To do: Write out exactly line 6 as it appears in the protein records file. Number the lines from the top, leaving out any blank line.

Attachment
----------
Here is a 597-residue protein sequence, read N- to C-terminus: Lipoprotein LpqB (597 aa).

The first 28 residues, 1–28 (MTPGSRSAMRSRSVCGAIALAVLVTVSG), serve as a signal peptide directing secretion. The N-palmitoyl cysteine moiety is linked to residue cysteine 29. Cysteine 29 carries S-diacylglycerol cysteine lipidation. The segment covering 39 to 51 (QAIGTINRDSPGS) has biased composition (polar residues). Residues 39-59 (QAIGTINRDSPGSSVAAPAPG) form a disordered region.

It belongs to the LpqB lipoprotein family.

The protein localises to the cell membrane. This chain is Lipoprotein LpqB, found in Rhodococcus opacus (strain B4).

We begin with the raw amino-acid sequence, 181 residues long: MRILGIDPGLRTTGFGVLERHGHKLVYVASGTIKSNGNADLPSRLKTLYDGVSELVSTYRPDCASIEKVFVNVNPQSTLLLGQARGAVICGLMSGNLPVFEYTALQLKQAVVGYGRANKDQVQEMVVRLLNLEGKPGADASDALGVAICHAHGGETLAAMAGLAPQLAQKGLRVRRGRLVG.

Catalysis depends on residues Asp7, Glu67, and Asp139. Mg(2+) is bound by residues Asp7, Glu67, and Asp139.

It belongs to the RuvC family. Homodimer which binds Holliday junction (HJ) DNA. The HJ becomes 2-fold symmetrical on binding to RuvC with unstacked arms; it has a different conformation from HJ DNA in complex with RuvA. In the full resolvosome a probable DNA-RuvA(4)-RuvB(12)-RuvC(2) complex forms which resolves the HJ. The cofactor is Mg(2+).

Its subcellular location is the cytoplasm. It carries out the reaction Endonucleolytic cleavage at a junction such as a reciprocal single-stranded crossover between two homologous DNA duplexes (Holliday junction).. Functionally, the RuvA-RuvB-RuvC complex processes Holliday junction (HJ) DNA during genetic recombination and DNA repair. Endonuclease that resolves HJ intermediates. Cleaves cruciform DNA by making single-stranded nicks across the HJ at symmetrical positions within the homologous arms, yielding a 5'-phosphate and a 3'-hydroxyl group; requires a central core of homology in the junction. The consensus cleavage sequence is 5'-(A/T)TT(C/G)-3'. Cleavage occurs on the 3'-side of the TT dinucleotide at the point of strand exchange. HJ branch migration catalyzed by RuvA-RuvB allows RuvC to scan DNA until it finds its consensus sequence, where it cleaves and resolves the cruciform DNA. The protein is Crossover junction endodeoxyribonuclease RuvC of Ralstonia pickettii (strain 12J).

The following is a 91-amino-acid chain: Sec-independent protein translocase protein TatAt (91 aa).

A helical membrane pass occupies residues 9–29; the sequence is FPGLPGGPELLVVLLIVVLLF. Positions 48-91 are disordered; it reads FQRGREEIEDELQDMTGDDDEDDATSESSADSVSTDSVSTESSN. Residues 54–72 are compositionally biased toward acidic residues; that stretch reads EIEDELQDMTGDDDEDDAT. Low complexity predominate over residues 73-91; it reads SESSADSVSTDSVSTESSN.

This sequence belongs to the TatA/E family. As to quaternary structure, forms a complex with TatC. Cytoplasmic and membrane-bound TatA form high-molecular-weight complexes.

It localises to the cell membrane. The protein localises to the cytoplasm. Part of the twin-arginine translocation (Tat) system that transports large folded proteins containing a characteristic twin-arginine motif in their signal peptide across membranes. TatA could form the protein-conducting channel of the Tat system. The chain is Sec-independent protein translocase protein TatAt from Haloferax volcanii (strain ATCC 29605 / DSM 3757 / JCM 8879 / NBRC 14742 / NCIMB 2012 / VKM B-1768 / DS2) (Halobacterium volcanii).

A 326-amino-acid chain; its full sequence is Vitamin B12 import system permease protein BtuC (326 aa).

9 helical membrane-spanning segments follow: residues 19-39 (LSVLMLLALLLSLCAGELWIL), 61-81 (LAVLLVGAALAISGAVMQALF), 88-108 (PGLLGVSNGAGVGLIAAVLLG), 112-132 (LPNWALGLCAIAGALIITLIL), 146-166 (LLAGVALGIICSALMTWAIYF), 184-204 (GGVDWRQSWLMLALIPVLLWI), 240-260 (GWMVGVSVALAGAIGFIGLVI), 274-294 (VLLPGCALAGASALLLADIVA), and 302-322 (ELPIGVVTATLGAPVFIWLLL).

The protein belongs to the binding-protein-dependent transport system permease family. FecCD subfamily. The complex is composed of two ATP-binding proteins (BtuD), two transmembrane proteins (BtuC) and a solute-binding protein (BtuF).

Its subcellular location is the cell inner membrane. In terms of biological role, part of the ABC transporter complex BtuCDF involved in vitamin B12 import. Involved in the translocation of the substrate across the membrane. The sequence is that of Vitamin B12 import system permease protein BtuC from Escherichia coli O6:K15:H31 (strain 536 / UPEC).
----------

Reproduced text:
Catalysis depends on residues Asp7, Glu67, and Asp139. Mg(2+) is bound by residues Asp7, Glu67, and Asp139.